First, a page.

Review of I Talk like a River

I Talk like a River
by Jordan Scott; illus. by Sydney Smith
Primary    Porter/Holiday    40 pp.
9/20    978-0-8234-4559-2    $18.99

In this lyrical and empowering picture book, Canadian poet Scott tells a story based on his own experiences as a boy who stuttered. In simple, evocative language, he captures the isolation, social devastation, and self-doubt of a child who feels incapable of communicating his thoughts and offers an affirming way to think about difference. As the boy’s dad picks him up from school one day and takes him for a walk by the river to de-stress and relax, the narrative goes beyond the calming solace found in the natural world to make a more profound comparison and connection. The man reassures his son that his speech is like a river. Using this imagery and language, the boy is able to think about his dysfluency in a new way, realizing that sometimes his speech is “bubbling, whirling, churning, and crashing”; sometimes calm and smooth, just like the ever-shifting waters of the river. Smith’s (Town Is by the Sea, rev. 3/17; Small in the City, rev. 11/19) verdant and light-infused paintings pack an emotional punch and provide the perfect complement to the poet’s words. The varied layouts and dazzling spreads keep the boy center stage and lovingly framed. An expressive double-page close-up of the boy’s face opens to a spectacularly effective gatefold of the child in the embrace of the river’s sparkling water (Smith captures the play of light on water like nobody else). I Talk like a River is not mere bibliotherapy; it is instead a meditation for all children on self-acceptance, finding one’s voice, and reconsidering what is labeled as normative. An important and unforgettable offering presented with natural beauty and grace.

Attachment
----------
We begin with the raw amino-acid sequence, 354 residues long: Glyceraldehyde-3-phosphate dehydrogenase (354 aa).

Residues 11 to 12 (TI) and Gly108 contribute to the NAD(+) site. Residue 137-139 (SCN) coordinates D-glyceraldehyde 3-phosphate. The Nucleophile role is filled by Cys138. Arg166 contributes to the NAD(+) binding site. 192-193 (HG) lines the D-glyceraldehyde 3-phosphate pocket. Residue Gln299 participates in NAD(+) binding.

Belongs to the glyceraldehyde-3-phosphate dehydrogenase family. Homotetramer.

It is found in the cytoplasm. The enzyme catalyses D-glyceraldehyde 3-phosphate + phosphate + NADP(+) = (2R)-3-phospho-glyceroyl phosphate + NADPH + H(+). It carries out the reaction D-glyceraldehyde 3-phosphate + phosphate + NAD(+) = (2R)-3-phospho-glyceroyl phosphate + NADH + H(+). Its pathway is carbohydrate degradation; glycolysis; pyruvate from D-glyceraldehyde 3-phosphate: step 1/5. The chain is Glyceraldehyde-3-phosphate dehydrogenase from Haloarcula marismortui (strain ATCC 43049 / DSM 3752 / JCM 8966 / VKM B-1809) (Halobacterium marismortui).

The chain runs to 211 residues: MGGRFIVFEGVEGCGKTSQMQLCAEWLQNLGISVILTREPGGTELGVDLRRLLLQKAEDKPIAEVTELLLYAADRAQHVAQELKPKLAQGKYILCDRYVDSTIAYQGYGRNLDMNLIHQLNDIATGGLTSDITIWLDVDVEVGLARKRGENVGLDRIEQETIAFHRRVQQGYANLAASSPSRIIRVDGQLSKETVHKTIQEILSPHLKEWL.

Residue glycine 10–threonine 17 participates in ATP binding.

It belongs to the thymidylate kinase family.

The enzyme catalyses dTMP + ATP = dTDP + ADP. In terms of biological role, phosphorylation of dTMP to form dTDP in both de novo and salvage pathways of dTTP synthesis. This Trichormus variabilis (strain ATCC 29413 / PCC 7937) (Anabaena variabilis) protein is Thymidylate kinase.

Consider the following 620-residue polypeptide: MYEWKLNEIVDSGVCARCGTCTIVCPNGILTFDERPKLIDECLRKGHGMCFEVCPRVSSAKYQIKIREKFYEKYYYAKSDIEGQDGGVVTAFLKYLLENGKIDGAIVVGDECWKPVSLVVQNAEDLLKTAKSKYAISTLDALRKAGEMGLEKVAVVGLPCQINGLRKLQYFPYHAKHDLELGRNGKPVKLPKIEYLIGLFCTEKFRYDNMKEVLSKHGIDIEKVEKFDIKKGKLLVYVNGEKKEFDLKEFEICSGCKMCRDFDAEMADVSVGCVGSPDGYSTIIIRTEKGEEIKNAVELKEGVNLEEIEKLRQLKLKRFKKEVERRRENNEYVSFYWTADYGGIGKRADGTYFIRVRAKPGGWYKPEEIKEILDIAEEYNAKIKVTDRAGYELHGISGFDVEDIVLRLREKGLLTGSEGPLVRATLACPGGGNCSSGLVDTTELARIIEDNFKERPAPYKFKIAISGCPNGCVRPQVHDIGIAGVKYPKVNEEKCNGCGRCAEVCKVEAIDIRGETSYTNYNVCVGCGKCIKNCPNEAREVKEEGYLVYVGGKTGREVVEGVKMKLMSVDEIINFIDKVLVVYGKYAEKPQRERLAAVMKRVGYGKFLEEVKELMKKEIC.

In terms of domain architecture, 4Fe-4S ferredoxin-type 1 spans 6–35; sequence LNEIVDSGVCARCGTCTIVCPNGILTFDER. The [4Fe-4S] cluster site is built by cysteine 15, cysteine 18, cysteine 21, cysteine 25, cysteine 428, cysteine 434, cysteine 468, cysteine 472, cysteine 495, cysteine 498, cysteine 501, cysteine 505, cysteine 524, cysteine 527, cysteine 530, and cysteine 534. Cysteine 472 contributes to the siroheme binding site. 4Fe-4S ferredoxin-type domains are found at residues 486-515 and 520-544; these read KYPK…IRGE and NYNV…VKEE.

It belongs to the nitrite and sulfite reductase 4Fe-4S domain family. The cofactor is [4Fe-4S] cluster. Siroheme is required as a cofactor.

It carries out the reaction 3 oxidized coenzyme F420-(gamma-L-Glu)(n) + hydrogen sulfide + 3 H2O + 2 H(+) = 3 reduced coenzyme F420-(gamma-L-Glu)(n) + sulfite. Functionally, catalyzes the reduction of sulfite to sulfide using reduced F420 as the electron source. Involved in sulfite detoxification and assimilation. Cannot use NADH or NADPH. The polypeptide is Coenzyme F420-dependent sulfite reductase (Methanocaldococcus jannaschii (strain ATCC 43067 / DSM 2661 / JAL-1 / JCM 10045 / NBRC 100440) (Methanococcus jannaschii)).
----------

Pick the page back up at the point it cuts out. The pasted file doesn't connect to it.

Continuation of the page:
From the November/December 2020 issue of The Horn Book Magazine.

Luann Toth
Luann Toth

Luann Toth is a former reviews editor at School Library Journal. She holds an MLIS from the University of Pittsburgh.

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